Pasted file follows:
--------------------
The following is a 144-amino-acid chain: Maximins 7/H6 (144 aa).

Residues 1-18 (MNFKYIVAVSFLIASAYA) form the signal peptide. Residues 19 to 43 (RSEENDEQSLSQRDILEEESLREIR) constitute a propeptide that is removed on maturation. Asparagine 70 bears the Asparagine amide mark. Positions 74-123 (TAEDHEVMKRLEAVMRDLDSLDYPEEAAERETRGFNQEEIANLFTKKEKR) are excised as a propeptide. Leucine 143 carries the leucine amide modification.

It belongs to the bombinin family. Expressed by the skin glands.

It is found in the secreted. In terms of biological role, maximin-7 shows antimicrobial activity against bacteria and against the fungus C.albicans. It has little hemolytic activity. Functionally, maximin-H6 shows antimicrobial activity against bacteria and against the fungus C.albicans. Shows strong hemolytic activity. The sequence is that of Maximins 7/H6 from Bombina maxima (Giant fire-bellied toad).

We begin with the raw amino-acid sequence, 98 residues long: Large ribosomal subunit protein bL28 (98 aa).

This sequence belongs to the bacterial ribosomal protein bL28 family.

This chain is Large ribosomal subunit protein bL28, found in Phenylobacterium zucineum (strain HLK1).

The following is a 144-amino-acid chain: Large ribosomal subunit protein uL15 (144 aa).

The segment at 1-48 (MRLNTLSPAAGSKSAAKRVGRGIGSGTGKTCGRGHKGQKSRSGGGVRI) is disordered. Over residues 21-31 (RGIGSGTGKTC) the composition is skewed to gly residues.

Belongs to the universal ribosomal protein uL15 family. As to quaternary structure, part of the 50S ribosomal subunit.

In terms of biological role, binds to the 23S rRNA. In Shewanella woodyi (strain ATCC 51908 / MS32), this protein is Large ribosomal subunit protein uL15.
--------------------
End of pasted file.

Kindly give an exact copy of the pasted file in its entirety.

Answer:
The following is a 144-amino-acid chain: Maximins 7/H6 (144 aa).

Residues 1-18 (MNFKYIVAVSFLIASAYA) form the signal peptide. Residues 19 to 43 (RSEENDEQSLSQRDILEEESLREIR) constitute a propeptide that is removed on maturation. Asparagine 70 bears the Asparagine amide mark. Positions 74-123 (TAEDHEVMKRLEAVMRDLDSLDYPEEAAERETRGFNQEEIANLFTKKEKR) are excised as a propeptide. Leucine 143 carries the leucine amide modification.

It belongs to the bombinin family. Expressed by the skin glands.

It is found in the secreted. In terms of biological role, maximin-7 shows antimicrobial activity against bacteria and against the fungus C.albicans. It has little hemolytic activity. Functionally, maximin-H6 shows antimicrobial activity against bacteria and against the fungus C.albicans. Shows strong hemolytic activity. The sequence is that of Maximins 7/H6 from Bombina maxima (Giant fire-bellied toad).

We begin with the raw amino-acid sequence, 98 residues long: Large ribosomal subunit protein bL28 (98 aa).

This sequence belongs to the bacterial ribosomal protein bL28 family.

This chain is Large ribosomal subunit protein bL28, found in Phenylobacterium zucineum (strain HLK1).

The following is a 144-amino-acid chain: Large ribosomal subunit protein uL15 (144 aa).

The segment at 1-48 (MRLNTLSPAAGSKSAAKRVGRGIGSGTGKTCGRGHKGQKSRSGGGVRI) is disordered. Over residues 21-31 (RGIGSGTGKTC) the composition is skewed to gly residues.

Belongs to the universal ribosomal protein uL15 family. As to quaternary structure, part of the 50S ribosomal subunit.

In terms of biological role, binds to the 23S rRNA. In Shewanella woodyi (strain ATCC 51908 / MS32), this protein is Large ribosomal subunit protein uL15.